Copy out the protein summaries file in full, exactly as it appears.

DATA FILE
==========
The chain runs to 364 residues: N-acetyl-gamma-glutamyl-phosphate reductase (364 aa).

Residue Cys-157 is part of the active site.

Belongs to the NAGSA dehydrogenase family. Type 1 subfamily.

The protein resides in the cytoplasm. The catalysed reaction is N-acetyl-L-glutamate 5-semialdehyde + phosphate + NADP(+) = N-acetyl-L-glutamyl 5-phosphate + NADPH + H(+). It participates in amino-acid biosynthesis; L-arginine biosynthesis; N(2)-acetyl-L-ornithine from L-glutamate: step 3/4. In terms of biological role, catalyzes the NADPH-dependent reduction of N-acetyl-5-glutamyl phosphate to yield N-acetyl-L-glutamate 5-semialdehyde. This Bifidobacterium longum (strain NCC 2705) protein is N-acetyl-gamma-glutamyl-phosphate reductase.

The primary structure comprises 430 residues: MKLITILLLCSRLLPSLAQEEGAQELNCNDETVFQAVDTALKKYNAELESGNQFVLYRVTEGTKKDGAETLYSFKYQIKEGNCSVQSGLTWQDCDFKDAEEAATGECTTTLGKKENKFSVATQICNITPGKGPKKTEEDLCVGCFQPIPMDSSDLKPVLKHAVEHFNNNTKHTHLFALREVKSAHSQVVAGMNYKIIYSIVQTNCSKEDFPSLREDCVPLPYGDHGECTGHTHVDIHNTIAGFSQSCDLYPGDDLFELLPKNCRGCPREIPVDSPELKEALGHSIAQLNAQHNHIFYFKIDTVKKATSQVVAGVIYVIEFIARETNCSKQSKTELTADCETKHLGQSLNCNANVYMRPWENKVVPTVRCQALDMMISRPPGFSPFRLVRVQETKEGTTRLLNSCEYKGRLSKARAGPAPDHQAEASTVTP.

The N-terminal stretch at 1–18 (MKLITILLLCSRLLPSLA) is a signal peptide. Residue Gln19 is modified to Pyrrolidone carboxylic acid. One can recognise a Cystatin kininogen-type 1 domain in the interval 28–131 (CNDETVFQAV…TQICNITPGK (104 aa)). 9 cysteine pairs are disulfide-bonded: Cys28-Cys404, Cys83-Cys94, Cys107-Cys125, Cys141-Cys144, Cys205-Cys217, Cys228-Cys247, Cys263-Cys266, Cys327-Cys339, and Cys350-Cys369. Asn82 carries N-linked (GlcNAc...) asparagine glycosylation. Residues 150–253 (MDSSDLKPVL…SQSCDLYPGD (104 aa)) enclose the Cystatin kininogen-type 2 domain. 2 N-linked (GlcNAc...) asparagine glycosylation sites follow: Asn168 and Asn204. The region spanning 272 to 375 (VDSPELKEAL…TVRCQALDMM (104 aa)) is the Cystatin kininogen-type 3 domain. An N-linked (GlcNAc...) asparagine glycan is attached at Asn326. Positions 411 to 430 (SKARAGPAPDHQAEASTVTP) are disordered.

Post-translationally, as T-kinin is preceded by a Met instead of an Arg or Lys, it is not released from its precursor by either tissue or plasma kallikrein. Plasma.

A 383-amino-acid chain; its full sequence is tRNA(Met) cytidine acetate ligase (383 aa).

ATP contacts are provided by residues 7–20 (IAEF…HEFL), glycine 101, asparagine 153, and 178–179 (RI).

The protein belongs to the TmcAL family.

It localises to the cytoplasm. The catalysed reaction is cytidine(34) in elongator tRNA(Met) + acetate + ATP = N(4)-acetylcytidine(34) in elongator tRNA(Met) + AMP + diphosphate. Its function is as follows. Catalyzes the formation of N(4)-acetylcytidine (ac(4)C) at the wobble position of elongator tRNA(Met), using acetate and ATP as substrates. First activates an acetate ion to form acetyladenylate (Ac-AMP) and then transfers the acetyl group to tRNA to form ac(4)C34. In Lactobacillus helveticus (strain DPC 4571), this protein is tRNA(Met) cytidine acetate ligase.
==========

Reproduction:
The chain runs to 364 residues: N-acetyl-gamma-glutamyl-phosphate reductase (364 aa).

Residue Cys-157 is part of the active site.

Belongs to the NAGSA dehydrogenase family. Type 1 subfamily.

The protein resides in the cytoplasm. The catalysed reaction is N-acetyl-L-glutamate 5-semialdehyde + phosphate + NADP(+) = N-acetyl-L-glutamyl 5-phosphate + NADPH + H(+). It participates in amino-acid biosynthesis; L-arginine biosynthesis; N(2)-acetyl-L-ornithine from L-glutamate: step 3/4. In terms of biological role, catalyzes the NADPH-dependent reduction of N-acetyl-5-glutamyl phosphate to yield N-acetyl-L-glutamate 5-semialdehyde. This Bifidobacterium longum (strain NCC 2705) protein is N-acetyl-gamma-glutamyl-phosphate reductase.

The primary structure comprises 430 residues: MKLITILLLCSRLLPSLAQEEGAQELNCNDETVFQAVDTALKKYNAELESGNQFVLYRVTEGTKKDGAETLYSFKYQIKEGNCSVQSGLTWQDCDFKDAEEAATGECTTTLGKKENKFSVATQICNITPGKGPKKTEEDLCVGCFQPIPMDSSDLKPVLKHAVEHFNNNTKHTHLFALREVKSAHSQVVAGMNYKIIYSIVQTNCSKEDFPSLREDCVPLPYGDHGECTGHTHVDIHNTIAGFSQSCDLYPGDDLFELLPKNCRGCPREIPVDSPELKEALGHSIAQLNAQHNHIFYFKIDTVKKATSQVVAGVIYVIEFIARETNCSKQSKTELTADCETKHLGQSLNCNANVYMRPWENKVVPTVRCQALDMMISRPPGFSPFRLVRVQETKEGTTRLLNSCEYKGRLSKARAGPAPDHQAEASTVTP.

The N-terminal stretch at 1–18 (MKLITILLLCSRLLPSLA) is a signal peptide. Residue Gln19 is modified to Pyrrolidone carboxylic acid. One can recognise a Cystatin kininogen-type 1 domain in the interval 28–131 (CNDETVFQAV…TQICNITPGK (104 aa)). 9 cysteine pairs are disulfide-bonded: Cys28-Cys404, Cys83-Cys94, Cys107-Cys125, Cys141-Cys144, Cys205-Cys217, Cys228-Cys247, Cys263-Cys266, Cys327-Cys339, and Cys350-Cys369. Asn82 carries N-linked (GlcNAc...) asparagine glycosylation. Residues 150–253 (MDSSDLKPVL…SQSCDLYPGD (104 aa)) enclose the Cystatin kininogen-type 2 domain. 2 N-linked (GlcNAc...) asparagine glycosylation sites follow: Asn168 and Asn204. The region spanning 272 to 375 (VDSPELKEAL…TVRCQALDMM (104 aa)) is the Cystatin kininogen-type 3 domain. An N-linked (GlcNAc...) asparagine glycan is attached at Asn326. Positions 411 to 430 (SKARAGPAPDHQAEASTVTP) are disordered.

Post-translationally, as T-kinin is preceded by a Met instead of an Arg or Lys, it is not released from its precursor by either tissue or plasma kallikrein. Plasma.

A 383-amino-acid chain; its full sequence is tRNA(Met) cytidine acetate ligase (383 aa).

ATP contacts are provided by residues 7–20 (IAEF…HEFL), glycine 101, asparagine 153, and 178–179 (RI).

The protein belongs to the TmcAL family.

It localises to the cytoplasm. The catalysed reaction is cytidine(34) in elongator tRNA(Met) + acetate + ATP = N(4)-acetylcytidine(34) in elongator tRNA(Met) + AMP + diphosphate. Its function is as follows. Catalyzes the formation of N(4)-acetylcytidine (ac(4)C) at the wobble position of elongator tRNA(Met), using acetate and ATP as substrates. First activates an acetate ion to form acetyladenylate (Ac-AMP) and then transfers the acetyl group to tRNA to form ac(4)C34. In Lactobacillus helveticus (strain DPC 4571), this protein is tRNA(Met) cytidine acetate ligase.